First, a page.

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#320829 - 06/05/05 03:17 PM Piano keys - the actual keyboard "keys"  
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lilylady Offline
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While exploring the world of pianos this last month, I have noticed some differences in piano 'KEYS'.

I did a search for archived messages on PW, but didn't see anything related to this.

Even if it has been mentioned, I thought this might be a good topic to discuss. If "I" notice some differences, maybe others do also.

Although I am looking for a quality upright, I am now exploring grands as well. Your answers might be about one or the other, so please let us know of which you speak.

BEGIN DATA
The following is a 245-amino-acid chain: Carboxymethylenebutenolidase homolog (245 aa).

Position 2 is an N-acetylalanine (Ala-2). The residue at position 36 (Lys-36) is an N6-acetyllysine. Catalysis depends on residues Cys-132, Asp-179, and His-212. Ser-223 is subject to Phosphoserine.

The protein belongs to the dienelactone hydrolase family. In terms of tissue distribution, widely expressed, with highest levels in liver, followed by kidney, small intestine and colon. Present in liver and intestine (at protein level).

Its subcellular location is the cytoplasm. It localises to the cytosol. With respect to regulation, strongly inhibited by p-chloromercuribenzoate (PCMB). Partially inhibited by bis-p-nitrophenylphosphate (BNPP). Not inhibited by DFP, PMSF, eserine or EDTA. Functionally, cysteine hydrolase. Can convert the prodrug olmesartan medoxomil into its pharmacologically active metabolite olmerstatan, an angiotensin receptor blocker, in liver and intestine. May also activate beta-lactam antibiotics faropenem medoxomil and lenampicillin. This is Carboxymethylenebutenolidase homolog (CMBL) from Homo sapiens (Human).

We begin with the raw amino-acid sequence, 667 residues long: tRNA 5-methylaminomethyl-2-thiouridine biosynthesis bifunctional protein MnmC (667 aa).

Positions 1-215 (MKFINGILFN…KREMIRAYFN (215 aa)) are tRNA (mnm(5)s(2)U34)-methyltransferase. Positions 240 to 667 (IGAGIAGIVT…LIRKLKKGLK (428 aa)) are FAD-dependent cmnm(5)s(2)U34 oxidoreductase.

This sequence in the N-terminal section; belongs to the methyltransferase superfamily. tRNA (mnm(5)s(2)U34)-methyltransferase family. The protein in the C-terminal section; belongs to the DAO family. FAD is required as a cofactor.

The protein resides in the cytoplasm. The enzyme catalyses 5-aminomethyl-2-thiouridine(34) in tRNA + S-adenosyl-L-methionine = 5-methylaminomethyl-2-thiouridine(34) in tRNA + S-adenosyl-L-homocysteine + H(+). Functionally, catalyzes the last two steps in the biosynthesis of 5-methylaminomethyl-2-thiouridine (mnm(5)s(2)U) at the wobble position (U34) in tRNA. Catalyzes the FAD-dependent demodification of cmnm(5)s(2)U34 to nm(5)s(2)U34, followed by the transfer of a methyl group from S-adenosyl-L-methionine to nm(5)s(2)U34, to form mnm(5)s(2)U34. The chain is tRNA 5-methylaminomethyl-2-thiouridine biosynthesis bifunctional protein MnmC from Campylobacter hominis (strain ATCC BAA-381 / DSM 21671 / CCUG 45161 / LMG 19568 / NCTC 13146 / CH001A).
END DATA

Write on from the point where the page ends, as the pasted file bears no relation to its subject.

There seems to be a standardized WHITE piano key. Yes or No, and please share info about this.

When did the standard get set and to what?

While the white keys do not seem different, the black keys do. The length? The width? The edging?

What about the finish - smoothness, slipperyness, etc. for different brands ?????

I have noticed a key extension sometimes - beyond the back of the keys on some pianos. This helped me not 'bang' into the back with my finger tips while playing. I like to play IN the black keys, not just on the edge of them.

Is this a design of certain pianos? Which pianos?

I thought at first it might be only on the grands, but I did play a grand with no extension. And it was top of the line.

Another thought -